The total magnetic field due to all permanently magnetized structures in the aircraft may be resolved into three components T, L and V, parallel respectively to'the {I}, y' and z axes. Then if i, 7' and k are the unit vectors respectively along the y and z axes, the perm magnetic field H -may be expressed as follows:

of the earths magnetic vector H. The effective perm magnetic field Hpd is then:

Hpd=T cos X-l-L oos Y+v cos 2 2) The induced magnetic field of an aircraft effective in the direction of the earths magnetic field is given by the following expression: H

Hip=H [TT cos X-l-(LT-l-TL) cos X cos Y-l-LL cos Y-l-(VT-l-TV) cos X cos (3) Z+VV cos Z-l-(LV-l-VL) cos Y cos Z] which is derived in copending application Serial No. 547,447, filed July 31, 1944, Compensation of Induced Magnetic Fields, Walter E. Tolles. In this expression, the reference axes are the same as those defined above and the double-letter coefficients TT, LT, etc., have the following significance: The first letter indicates the orientation of the virtual bar representing the sum of all of the field-producing elements of the aircraft structure parallel to one of the reference axes; and the second letter indicates the direction of the induced magnetic field component caused by the virtual bar identified by the first letter.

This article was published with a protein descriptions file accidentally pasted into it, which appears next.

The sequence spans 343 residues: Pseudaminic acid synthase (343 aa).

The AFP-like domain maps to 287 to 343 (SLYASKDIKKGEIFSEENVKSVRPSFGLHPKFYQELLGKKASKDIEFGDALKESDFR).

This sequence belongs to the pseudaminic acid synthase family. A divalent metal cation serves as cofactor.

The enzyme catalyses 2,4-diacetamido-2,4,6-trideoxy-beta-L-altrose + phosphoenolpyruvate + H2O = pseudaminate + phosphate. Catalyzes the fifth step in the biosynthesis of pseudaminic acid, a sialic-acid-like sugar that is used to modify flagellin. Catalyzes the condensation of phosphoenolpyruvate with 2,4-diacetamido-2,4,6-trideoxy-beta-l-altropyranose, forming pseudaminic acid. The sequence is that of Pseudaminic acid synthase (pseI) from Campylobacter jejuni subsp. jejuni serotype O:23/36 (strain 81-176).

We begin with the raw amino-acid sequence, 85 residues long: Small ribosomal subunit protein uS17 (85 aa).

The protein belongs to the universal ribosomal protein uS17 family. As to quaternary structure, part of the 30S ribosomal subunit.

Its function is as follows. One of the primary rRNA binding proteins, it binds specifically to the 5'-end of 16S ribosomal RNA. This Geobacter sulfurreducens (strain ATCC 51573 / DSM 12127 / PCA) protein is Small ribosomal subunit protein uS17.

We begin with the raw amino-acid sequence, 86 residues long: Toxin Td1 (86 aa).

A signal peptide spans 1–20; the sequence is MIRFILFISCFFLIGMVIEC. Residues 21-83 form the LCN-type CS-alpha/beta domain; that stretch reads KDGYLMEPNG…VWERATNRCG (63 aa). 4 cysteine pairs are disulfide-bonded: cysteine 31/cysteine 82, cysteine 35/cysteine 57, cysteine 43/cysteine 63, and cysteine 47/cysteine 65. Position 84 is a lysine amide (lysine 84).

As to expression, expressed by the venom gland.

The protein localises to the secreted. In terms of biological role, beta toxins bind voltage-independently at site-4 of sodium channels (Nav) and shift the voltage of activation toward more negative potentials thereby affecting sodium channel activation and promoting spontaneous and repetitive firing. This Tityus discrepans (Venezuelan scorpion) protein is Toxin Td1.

It will be recognized that, in Equations 2 and 3, angles X, Y and Z are not actually the maneuver angles of the aircraft. It is convenient, therefore, to introduce the following angles: angle 11/ which is a measure of the roll of the aircraft about its longitudinal axis, angle A which is a measure of the pitch of the aircraft, angle 0 which is a measure of the heading of the aircraft in respect to magnetic north, and angle :1 which is a measure of the dip angle of the earths magnetic field. The trigonometric arguments of the several terms of Equations 2 and 3 may then be written in terms of these angles. Accordingly,